The best news stories are about action. You want to capture that in your writing and seize your audience’s attention. One of the ways is by choosing the active voice.
Strong verbs are the best words for suggesting action: run, leap, hit, accuse, rescue, build, explore, kick, ride, catch, etc. And verbs have two “voices”: the active and the passive.
In the active voice: I wrote this module.
In the passive voice: This module was written by me.
In the active voice, somebody is doing something. In the passive voice, something is being done.
They are both perfectly correct, grammatically, but the active voice is shorter, stronger and more direct. It works much better in news stories. There are exceptions, which we will come to later, but in the vast majority of cases, the active voice gives your story impact and vitality.
Here are two ways of writing the same story:
Passive voice: After several months of better trading conditions, the annual bonus to staff at the Fred Smith store group will be paid for the first time in four years.
Active voice: Staff at Fred Smith stores will get their first annual bonus in four years, after the group reported better trading conditions.
The active voice works better – it is less wordy and it puts the human interest angle first.
So the active voice is a basic part of a journalist’s toolkit. It is the default way of writing an interesting story. But the passive voice is not all bad! Sometimes it is the right choice.
“A lion has eaten Prince Charles” is much less effective than “Prince Charles has been eaten by a lion”.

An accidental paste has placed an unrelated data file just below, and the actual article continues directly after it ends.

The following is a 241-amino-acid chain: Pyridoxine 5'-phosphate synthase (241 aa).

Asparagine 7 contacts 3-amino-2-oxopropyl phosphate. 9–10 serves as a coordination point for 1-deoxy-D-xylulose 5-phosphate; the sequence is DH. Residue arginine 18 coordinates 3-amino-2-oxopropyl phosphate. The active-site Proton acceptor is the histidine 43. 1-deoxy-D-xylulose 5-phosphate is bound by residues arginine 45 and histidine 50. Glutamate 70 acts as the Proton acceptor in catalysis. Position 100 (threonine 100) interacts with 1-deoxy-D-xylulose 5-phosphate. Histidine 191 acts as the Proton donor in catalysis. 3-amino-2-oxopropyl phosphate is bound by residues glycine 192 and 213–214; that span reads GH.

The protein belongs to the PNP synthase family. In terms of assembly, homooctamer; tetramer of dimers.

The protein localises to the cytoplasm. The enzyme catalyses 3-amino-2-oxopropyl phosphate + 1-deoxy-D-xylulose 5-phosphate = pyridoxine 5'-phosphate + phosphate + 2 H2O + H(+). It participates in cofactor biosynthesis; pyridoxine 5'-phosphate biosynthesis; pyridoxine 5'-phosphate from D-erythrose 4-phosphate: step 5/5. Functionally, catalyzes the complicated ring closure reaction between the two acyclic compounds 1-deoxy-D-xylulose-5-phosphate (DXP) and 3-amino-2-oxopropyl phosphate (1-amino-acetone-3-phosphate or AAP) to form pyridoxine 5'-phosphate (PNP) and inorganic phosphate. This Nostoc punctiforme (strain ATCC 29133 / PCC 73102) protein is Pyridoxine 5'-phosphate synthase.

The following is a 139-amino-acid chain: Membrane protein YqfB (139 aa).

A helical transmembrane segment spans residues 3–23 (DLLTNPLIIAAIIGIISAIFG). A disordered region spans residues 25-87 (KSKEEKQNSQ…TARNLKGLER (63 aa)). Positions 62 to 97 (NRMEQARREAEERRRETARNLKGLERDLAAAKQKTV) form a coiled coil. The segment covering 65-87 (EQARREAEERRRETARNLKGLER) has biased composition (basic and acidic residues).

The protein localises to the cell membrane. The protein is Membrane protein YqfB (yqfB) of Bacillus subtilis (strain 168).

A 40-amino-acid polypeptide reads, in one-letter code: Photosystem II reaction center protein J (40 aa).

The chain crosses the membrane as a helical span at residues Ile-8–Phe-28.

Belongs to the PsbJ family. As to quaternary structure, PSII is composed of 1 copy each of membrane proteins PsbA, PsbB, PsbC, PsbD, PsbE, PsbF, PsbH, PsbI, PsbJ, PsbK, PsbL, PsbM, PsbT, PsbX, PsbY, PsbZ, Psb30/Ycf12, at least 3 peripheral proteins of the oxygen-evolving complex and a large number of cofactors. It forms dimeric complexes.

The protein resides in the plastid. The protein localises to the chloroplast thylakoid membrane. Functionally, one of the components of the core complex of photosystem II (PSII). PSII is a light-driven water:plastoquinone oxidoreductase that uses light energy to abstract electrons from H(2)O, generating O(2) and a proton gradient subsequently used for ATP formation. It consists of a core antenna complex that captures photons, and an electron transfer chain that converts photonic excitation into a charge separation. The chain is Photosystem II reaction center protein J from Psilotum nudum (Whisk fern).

This is because the overwhelmingly important subject of the story is Prince Charles, not the lion, and you want his name at the beginning of the story. The passive voice serves better in this case.
So the starting point for news writing is to favour the active voice – and to recognise the comparatively rare occasions when it will be better to use the passive.
But there is another reason to understand the use of the active and passive voices. They do not just affect style and impact, they can also affect meaning.
People in the public eye, particularly politicians, sometimes use the passive voice to obfuscate, confuse and mislead.
The classic example is “mistakes were made”. From the politicians’ point of view that is better than “I made mistakes” because it sets up uncertainty about what happened.
“I made mistakes and I’m sorry” is a very different statement from “mistakes were made and I regret them”.
In the latter case, the politician leaves open the possibility that the mistakes were made by someone else and his regret could easily be about someone else’s error. Because of the way he has phrased his statement, we cannot tell.
It is the skilful use of the passive voice to evade accountability.
Notice that when politicians describe their successes, they say “We took swift action to deal with the situation”. But when they talk about things that have gone wrong, they use words like “it was considered that…”, or “it was felt necessary….”, distancing themselves from the decision-making process through use of the passive voice.
I remember a philandering politician was asked at his latest wedding whether he would now be a faithful husband. He replied: “When a man marries his mistress, a vacancy is created.”
He was saying, in effect, that he would continue to have extra marital affairs – but in his choice of the passive voice, “a vacancy is created”, he was implying that some external force was creating the new opportunities for infidelity that he would no doubt later take up.
Again, the passive voice suggests the politician is an observer of what is happening, rather than the author of it.
So when you are quoting some public figure, make sure to point out any ambiguities created by his use of the passive voice.